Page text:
Inland waters are impacted by all components of human-accelerated environmental change, and there is a clear and urgent need to resolve the conflicts of use and abuse of aquatic ecosystems within the context of our planet's finite aquatic resources, and especially, relative to issues of ecological harmony and sustainability (Likens 2001a). For example, eutrophication and acidification continue to degrade both standing and running waters, and global climate change is likely to add even greater stresses on freshwater resources through changes in the amounts, events and distribution of water throughout the world.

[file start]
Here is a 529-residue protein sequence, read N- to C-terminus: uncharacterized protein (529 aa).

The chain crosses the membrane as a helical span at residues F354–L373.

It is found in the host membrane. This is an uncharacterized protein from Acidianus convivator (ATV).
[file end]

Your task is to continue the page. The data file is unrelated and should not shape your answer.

Water shortages for human use now are common in many areas of Australia, the Middle East, Africa, and even in areas such as the United States, long perceived to have abundant water. Water shortages have occurred all across the United States, even in the unlikely places of the upper Midwest and New England (Ness 2003). Serious water-quality problems have occurred in many unsuspected places because of pollution of surface waters by Cryptosporidium spp. and Giardia spp., and NO3-pollution of ground water. And, there are new water problems on the horizon: For example, antibiotics, steroids, hormones and other pharmaceuticals are used increasingly by humans and potentially active forms are released widely to surface waters, ground waters, catchments, and to the atmosphere.